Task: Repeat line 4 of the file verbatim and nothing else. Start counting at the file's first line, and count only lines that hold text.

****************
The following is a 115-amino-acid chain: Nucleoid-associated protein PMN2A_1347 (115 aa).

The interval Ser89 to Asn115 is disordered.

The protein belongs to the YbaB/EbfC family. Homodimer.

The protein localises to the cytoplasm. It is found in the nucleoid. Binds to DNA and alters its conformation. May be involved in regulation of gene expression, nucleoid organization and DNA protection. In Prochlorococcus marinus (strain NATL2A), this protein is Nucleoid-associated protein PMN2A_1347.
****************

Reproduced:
The protein localises to the cytoplasm. It is found in the nucleoid. Binds to DNA and alters its conformation. May be involved in regulation of gene expression, nucleoid organization and DNA protection. In Prochlorococcus marinus (strain NATL2A), this protein is Nucleoid-associated protein PMN2A_1347.